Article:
If you look at this, you will of course notice that the damage unit has the most attack points. This is true, however what you also need to consider is the range. The higher the range is, the earlier in the battles they get to shoot. Battles are divided up in rounds. The first round, only the units with the highest range get to shoot. So before a damage unit or armor unit attack, the range unit attacks because it has 3 range. The round after that, both the range and the damage unit attack. Then the round after that, all of them attack. Therefore, if you have enough range units and your opponent only has damage units, it might be possible that you kill all his damage units in the first round and your units don’t take any damage at all. Another important thing to know is that armor units always get attacked first, damage units get attacked after and range units get attacked last. So for example if you send 100 armor and 2 damage units into battle, your damage units will always be the last to die.


What most good players do however is send both armor and range into battle. The armor units always take the first hits, which is good because they have 8 HP for only 100 gold. This means you pay 100/8=12.5 gold per HP. If you would send only range into combat and they would take all the damage, you would be paying 200/4=50 gold per HP. (200 because range units cost 200 gold, 4 because they have 4 HP). If you send armor and range units into battle, your expensive range units will do most of the damage, while your cheap armor units take all the damage from your opponent.

This might all sound a bit complicated, but just think of it as the armor units being in the front and the range units being in the back. The front units protect the back units, while the back units try to do as much damage as possible to the opponent.

So, when you know this, you know most of the game mechanics. If you’re wondering how much attack and hitpoints vehicles and heavy units have, just multiply the infantry values by 2 for vehicles, and multiply them by 3 for heavy units. Some people like to go infantry, some like to go vehicles and some like to go heavies. They all have their advantages and disadvantages, what you should know is that infantry get a 33% bonus against vehicles, and vehicles get a 33% bonus against heavies. Heavies don’t get any bonus.

A concussive weapon does 100% to infantry, 50% to vehicles and 25% to heavies.
A beam weapon does 100% to vehicles, 50% to heavies and 25% to infantry.
An explosive weapon does 100% to heavies, 50% to infantry and 25% to vehicles.

Therefore, say you send 4 squads of concussive infantry, it will count as 4 concussive squads, but you can also use it as 2 beam squads or 1 explosive squad.

III. Mixed chassis

Lately, I have seen a lot of people going mixed chassis instead of single chassis. What I mean by mixed chassis is that they have both infantry and vehicles, or even infantry vehicles and tanks. This isn’t good for big battles, and let me explain why.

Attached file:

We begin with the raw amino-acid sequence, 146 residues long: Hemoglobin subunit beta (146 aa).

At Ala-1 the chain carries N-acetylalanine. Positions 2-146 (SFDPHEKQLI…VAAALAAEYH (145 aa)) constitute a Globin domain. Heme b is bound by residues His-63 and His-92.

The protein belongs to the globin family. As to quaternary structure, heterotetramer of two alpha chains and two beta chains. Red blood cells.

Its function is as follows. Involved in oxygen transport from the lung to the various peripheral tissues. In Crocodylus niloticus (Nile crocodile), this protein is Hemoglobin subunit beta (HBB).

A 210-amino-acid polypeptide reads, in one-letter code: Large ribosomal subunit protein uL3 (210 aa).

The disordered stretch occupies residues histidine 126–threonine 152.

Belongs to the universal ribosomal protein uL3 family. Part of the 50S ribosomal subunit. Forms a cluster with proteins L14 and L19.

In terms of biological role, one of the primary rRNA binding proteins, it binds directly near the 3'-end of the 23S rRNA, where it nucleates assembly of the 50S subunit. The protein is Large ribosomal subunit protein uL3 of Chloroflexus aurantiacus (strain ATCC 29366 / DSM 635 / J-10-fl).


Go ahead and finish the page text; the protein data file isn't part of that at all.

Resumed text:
Players like me, and I think most of the players really, always make both anti-inf, anti-veh and anti-heavy units. So imagine me having 10 squads of anti inf, 10 squads of anti veh and 10 squads of anti heavy. All my units are infantry in this example. If you were to send 20 squads of infantry to me, you would have a much bigger chance to win than when you send 7 squads of infantry, 7 squads of vehicles and 7 squads of heavies. This is simply because if you would send only infantry, my anti vehicle and anti heavy squads wouldn’t do full damage. If you send a bit of all, all the troops I have can do full damage. Try it out in the battle simulator, it really makes a big difference.

This is a battle simulation of a person with mixed chassis against a person with single chassis, both having the same amount of anti inf/veh/heavy

IV. Damage

Many players use damage in their squads. While damage might be useful when you face people that have only armor, you’ll have a hard time fighting someone with range. If someone sends enough range, they can take out your damage without you doing ANY damage to them. Most people will always try to have rounds that last only 1 round, so that they take minimum losses. In battles like these, your damage will be just useless. Therefore, I think people shouldn’t make damage, but should go for a mix of range and armor. Damage might work initially when many people don’t have range yet, but in the long run and in the big battles it just fails.

Defender only used armor and damage, combined with not adding spy protection. As you can see, that didn’t work out well

V. Ratios

You can always come up with your own ratios, but most people tend to go for 21-9 for inf, 11-4 for vehicles and 7-3 for heavies. 21/11/7 being range, 9/4/3 being armor. It’s been tested over and over again, these are the best ratios. Of course a small change won’t make that much of a difference, for example going 22/8 or 20/10 for inf or 10/5 for vehicles.

VI. Nukes/Missiles/Dragons

Many people use nukes/missiles/dragons, but few use them correctly. If you send a nuke at someone, 10% of their units get killed, and they all get damaged to 1 HP. If your opponents are at 1 HP, it will be much easier to attack them. However many people don’t dare to attack the same tick as their nuke, and attack one tick later. So for example if the nuke is ETA 6, they attack ETA 7. This way, your opponent regenerates 1 HP, and he has 1 more tick to get his units out of there. If you make your units hit the same tick as the nuke, your units won’t get damaged at all, despite what some people think. This also goes for defending troops. If you see a nuke coming for you, and it is at ETA 2, you should send away your units, then when the nuke is ETA 1 you turn them around again, and they get no damage. Units that land on an OP or colony the same tick as a nuke DON’T get damaged, it’s simple as that. Another thing about nukes is that if a nuke is ETA 1 and you send away your units, you will lose 10% of your units. They will also reduced to 1 HP, so be careful and make sure to let them regenerate their health first.